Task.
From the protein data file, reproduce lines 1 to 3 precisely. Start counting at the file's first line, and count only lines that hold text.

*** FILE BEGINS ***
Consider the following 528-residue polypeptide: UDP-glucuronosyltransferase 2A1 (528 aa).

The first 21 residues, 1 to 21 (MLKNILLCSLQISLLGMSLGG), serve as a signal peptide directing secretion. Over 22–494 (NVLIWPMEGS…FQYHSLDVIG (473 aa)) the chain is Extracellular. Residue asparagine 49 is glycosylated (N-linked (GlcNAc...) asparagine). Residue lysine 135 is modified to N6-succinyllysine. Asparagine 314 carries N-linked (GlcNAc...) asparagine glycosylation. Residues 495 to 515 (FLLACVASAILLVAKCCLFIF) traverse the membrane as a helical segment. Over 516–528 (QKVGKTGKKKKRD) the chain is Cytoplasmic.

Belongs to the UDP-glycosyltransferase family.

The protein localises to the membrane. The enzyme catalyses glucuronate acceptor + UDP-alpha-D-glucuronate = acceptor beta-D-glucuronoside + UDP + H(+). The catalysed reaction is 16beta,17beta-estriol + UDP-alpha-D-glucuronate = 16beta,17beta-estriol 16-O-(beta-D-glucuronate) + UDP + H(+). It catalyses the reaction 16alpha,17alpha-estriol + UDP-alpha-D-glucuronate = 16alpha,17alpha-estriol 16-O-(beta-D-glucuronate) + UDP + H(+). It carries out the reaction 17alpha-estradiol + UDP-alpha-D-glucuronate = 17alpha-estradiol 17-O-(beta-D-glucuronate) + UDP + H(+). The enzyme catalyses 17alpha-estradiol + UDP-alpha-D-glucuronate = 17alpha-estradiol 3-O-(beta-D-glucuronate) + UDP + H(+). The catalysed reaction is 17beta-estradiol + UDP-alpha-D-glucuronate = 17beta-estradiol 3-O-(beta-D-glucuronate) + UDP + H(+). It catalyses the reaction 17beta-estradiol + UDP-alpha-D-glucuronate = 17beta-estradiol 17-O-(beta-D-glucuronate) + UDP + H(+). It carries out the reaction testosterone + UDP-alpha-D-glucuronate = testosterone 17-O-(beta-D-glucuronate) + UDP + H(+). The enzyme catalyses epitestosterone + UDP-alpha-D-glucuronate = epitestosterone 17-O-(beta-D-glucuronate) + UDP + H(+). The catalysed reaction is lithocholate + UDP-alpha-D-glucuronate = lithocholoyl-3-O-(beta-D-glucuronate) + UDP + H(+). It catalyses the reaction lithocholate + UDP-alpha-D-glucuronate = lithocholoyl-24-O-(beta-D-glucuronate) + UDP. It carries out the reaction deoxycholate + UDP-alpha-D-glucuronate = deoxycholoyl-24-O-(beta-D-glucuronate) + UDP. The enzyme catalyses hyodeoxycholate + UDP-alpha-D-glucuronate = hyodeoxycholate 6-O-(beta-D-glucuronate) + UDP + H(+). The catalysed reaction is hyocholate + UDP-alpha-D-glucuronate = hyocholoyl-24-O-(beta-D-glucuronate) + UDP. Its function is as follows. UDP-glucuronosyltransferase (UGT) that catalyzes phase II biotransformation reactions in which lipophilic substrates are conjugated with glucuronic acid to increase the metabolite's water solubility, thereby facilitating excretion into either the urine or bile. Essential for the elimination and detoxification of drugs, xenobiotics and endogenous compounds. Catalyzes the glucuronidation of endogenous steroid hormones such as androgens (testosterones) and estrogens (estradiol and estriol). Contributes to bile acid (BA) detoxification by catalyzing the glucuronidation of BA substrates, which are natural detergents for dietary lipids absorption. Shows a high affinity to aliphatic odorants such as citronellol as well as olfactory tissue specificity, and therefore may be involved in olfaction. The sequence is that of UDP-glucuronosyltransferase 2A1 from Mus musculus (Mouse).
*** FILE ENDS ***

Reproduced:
Consider the following 528-residue polypeptide: UDP-glucuronosyltransferase 2A1 (528 aa).

The first 21 residues, 1 to 21 (MLKNILLCSLQISLLGMSLGG), serve as a signal peptide directing secretion. Over 22–494 (NVLIWPMEGS…FQYHSLDVIG (473 aa)) the chain is Extracellular. Residue asparagine 49 is glycosylated (N-linked (GlcNAc...) asparagine). Residue lysine 135 is modified to N6-succinyllysine. Asparagine 314 carries N-linked (GlcNAc...) asparagine glycosylation. Residues 495 to 515 (FLLACVASAILLVAKCCLFIF) traverse the membrane as a helical segment. Over 516–528 (QKVGKTGKKKKRD) the chain is Cytoplasmic.

Belongs to the UDP-glycosyltransferase family.